Possible cause of polycystic ovary syndrome uncovered by scientists

Scientists believe they may have uncovered the cause of common infertility disease polycystic ovary syndrome(PCOS)

The New Scientist has reported that French researchers have found PCOS may be caused by a hormone imbalance that occurs before birth.

The finding has led to a cure in a trial on mice, with a drugs trial on women set to begin later this year.

The condition is said to affect as many as one in five women across the globe, with three-quarters of them struggling to conceive.

Dr Robert Norman, of the University of Adelaide, said: “It’s by far the most common hormonal condition affecting women of reproductive age but it hasn’t received a lot of attention.”

Researchers at the French National Institute of Health and Medical Research believe the syndrome could be caused by excessive exposure to the hormone anti-mullerian hormone, known as AMH.

They discovered that women with PCOS have a 30 per cent higher AMH level than normal and wanted to test whether the genetic condition passed onto their daughters.

This seemed to correlate when tested on mice and the scientists were able to cure the condition passed to the mice’s offspring with a drug commonly used in IVF to control hormones called cetrorelix. With symptoms stopping once it had been administered.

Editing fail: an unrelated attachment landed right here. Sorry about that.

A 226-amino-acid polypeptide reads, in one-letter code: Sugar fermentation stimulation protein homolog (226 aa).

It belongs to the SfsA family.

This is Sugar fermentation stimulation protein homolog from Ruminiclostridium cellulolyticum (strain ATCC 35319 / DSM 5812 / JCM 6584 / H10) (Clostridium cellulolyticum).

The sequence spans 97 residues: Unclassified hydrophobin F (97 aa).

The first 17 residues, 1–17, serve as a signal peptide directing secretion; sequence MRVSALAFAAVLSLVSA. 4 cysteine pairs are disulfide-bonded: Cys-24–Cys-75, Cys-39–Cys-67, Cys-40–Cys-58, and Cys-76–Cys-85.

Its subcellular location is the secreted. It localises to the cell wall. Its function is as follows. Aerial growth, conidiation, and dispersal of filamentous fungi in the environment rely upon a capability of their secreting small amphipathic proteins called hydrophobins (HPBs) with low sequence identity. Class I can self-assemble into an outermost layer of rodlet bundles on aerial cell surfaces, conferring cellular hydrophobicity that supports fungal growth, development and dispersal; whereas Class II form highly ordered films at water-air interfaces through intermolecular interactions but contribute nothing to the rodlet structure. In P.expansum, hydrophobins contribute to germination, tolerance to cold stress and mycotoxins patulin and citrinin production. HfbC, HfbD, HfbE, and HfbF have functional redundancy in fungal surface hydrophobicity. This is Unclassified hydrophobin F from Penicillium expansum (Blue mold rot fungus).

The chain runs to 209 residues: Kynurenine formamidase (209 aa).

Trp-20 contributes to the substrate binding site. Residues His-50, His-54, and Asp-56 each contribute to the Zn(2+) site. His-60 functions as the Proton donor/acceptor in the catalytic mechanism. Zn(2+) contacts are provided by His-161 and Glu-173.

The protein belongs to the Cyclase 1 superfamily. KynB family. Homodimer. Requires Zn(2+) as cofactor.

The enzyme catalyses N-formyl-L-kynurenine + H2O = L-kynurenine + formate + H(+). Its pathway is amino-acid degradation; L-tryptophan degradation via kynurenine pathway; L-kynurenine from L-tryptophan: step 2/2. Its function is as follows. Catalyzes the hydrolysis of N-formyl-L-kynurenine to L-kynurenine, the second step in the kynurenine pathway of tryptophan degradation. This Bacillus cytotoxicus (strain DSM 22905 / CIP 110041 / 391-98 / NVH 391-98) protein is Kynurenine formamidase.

The research team is now planning a drugs trial of cetrorelix on women and hope it could be an attractive strategy to restore ovulation and increase pregnancy rate in women with PCOS.

Dr Norman said it may also explain why women in their late 30s and early 40s with PCOS seem to get pregnant naturally.

He told the New Scientist that AMH levels decline in women in a normal range; a sign of reduced fertility but women who start out with higher levels, age-related decline may bring them back into a normal range, but this theory needs to be tested.

 

Do you suffer with PCOS? How did you find out you had the condition and are you still trying to get pregnant? Get in touch via our social media pages, @IVFbabble on Facebook, Instagram and Twitter and let us know your story

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